Cold restart whole system after total outage
"What are folks’ views on systems so large where cold-starting the whole system is almost impossible?"... — M'colleague, Shivam, In A Slackroom Next Door.

… When all your systems go down because data center blew up or something else happened which caused all the fancy microservices, IAM, etc etc are dead.

… I got interested in this (sic) disaster recovery methods when Elon Musk started laying off the bird app’s employees and everyone was saying twitter will go down and it will be almost impossible to cold start it."

— M'colleague, Shivam Singhal , spake further


And so of course one ends up riffing off a blog-length wall of text. Which you can read, right here…

Well… a former boss told me this story about his time at a giant US telco, back in the mid/late 1990s.

People up-high initiated some major org restructure. In the course of housekeeping, he / his team found an absolutely giant shell script (10K LoC types, IIRC).

It was called DISASTER. Yes, in all caps.

There was no documentation, obviously. So they asked around and found nobody knew anything inside the org. And then some old timer said to contact "Bill", a retired old timer to ask if he knew anything. The moment "Bill" heard that someone was planning to trash the script he yelled "Don't do that!!!".

It turned out that the script was the only thing that knew how to bootstrap the Telco's entire system from scratch in the event of a total continent-wide disaster/outage. Right from finding switches and network equipment/hardware to recover/restart, in what sequence etc.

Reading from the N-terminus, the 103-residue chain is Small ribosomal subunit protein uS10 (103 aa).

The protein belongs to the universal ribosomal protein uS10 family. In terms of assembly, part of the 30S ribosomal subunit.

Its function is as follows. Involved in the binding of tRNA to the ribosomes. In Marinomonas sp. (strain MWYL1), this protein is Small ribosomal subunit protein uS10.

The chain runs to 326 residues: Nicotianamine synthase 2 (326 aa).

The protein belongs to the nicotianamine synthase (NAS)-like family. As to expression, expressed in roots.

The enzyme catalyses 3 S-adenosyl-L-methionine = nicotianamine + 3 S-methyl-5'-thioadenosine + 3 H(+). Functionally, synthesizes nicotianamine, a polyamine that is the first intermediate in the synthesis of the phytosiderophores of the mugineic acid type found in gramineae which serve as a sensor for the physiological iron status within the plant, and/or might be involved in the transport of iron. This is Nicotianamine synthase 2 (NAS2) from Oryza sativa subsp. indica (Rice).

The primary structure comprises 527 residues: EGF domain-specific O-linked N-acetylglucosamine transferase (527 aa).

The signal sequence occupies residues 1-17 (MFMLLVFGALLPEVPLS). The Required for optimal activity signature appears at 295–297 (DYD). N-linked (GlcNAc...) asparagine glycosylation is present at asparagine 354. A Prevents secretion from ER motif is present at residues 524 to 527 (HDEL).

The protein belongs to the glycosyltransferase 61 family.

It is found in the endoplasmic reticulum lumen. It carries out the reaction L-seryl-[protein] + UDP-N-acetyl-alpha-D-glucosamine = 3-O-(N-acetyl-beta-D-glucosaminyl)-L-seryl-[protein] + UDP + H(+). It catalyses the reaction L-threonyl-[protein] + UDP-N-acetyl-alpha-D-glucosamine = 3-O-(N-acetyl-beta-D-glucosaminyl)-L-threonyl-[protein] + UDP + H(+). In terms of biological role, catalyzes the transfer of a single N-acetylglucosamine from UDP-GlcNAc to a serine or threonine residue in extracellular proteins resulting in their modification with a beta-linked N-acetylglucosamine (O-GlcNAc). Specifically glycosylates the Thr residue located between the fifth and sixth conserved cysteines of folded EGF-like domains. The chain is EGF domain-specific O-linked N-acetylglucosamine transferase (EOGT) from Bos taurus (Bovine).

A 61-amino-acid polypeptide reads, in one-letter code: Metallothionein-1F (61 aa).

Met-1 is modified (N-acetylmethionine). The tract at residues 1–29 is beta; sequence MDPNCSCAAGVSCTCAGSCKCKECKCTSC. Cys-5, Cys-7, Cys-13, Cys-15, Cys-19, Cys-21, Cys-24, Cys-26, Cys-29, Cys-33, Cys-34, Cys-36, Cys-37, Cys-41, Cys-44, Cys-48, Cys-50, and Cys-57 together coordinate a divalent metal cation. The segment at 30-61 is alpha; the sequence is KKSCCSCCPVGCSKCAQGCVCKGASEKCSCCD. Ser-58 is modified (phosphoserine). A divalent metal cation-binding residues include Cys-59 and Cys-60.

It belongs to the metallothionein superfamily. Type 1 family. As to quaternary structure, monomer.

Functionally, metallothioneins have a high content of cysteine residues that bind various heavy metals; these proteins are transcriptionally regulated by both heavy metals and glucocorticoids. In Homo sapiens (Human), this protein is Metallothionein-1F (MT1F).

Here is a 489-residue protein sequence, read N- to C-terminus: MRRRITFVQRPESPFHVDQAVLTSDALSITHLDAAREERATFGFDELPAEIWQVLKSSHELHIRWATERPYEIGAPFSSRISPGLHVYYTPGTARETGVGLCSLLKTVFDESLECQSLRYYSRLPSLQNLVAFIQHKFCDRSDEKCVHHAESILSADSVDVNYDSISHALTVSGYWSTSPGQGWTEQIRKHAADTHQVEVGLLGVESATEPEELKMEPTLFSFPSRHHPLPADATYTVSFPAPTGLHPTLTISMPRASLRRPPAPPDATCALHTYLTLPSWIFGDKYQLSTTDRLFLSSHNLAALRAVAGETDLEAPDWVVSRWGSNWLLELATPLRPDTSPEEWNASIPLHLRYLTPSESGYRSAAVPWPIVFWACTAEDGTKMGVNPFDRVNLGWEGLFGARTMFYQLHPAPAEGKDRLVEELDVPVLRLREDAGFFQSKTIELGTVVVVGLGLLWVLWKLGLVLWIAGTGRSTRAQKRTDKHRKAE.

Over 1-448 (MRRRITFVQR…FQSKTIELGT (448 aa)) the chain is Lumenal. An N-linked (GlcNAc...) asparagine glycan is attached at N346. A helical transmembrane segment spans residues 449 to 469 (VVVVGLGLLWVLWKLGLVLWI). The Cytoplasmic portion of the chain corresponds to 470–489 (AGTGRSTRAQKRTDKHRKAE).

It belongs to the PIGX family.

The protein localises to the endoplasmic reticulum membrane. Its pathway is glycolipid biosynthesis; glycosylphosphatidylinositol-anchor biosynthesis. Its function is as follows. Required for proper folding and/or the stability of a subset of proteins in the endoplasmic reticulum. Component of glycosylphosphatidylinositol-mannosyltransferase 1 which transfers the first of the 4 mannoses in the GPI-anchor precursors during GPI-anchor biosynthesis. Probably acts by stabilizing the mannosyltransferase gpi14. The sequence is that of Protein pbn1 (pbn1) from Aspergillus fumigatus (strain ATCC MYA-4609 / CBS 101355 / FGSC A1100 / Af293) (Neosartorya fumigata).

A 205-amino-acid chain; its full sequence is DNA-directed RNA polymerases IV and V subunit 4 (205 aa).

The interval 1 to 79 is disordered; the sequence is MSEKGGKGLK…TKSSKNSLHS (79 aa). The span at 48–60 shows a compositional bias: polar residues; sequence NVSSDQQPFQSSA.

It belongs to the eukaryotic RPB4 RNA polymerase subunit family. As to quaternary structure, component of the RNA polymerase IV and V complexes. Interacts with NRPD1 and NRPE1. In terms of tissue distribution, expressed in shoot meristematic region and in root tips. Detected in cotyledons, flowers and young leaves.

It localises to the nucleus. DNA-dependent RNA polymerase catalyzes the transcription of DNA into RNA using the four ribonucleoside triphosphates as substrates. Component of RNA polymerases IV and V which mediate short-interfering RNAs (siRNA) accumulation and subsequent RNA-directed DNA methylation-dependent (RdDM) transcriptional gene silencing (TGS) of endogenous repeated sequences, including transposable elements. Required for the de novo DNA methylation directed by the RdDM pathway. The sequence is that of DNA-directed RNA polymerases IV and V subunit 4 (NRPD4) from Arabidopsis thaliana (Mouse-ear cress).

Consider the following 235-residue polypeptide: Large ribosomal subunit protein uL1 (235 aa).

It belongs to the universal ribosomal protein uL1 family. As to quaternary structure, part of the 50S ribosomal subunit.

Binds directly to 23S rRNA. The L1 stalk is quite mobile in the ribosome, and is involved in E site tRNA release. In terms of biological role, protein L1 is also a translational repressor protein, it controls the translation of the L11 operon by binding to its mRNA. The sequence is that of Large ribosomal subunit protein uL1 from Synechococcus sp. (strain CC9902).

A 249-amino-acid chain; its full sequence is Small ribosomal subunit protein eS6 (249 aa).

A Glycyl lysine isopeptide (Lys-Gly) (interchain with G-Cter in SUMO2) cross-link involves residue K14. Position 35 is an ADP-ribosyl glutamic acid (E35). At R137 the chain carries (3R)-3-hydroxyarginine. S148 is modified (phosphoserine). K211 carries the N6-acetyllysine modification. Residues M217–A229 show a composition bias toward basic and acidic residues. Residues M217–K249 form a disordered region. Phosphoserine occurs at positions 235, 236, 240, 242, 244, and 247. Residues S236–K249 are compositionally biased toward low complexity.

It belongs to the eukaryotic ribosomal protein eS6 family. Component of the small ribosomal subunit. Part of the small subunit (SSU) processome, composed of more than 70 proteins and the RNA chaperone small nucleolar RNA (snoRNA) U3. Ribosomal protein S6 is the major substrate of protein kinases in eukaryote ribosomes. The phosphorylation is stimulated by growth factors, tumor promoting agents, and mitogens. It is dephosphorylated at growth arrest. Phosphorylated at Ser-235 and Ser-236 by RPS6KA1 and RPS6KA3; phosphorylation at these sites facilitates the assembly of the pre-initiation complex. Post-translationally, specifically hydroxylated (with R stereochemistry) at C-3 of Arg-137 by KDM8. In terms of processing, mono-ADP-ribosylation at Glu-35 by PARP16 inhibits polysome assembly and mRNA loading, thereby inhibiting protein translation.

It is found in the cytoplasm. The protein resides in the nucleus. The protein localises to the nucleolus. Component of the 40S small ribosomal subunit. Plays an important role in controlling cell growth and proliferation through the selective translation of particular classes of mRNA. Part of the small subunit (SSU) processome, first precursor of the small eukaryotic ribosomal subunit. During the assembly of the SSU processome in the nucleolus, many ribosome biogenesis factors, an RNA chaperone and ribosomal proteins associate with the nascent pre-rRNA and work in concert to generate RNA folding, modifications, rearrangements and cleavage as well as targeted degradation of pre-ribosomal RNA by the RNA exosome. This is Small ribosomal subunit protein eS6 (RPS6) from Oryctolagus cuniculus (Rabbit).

The script was authored sometime in the 1980s.

What are folks’ views on systems so large where cold-starting the whole system is almost impossible?

I'd be surprised if there existed a system where cold-starting it is impossible.

I'd agree it would be impossible to restore it to its former shape and state.

Evolution, for example, has shown itself to be surprisingly resilient, having come back from near-zero not just once, but several times.

It's a very interesting line of questioning.

Consider what would it take to reboot civilization as we know it? It is a system, make no mistake.

One insight that bowls me over is, we would need to recover the ability to make precision screws (as in precision threading).

So much of the modern world depends on our mastery over materials (to make a precision screw, you need a precision-machined harder material—diamond / titanium—to work on a softer material—steel), and our ability to turn rotary motion to linear motion (it's stupidly difficult to reliably precision-machine a harder material without even more precise linear + rotary motion—lathe/CNC machine). Hence, a bootstrap problem.

In fact, I'd recommend looking way outside software to see how people think about recovering from catastrophic losses / shutdowns. Electric grid systems, supply chains, political succession, military planning, medicine and so forth.

One of the common lessons is to compartmentalise, so that at least something can be restored. Another is to have some sort of self-diagnosis going on so that one can do something at least while the whole thing is going down. A third is to have a seed of a backup—memory and know-how—from which to restore the atomic parts of the thing.

None of this works if there is no disaster plan, btw. Even though nothing will go as planned, it's important to have the memory and expertise that did the planning, becuase that's what's going to be able to think through the as-yet- unknown-unknowns, when the inevitable FUBAR situation suddenly happens later.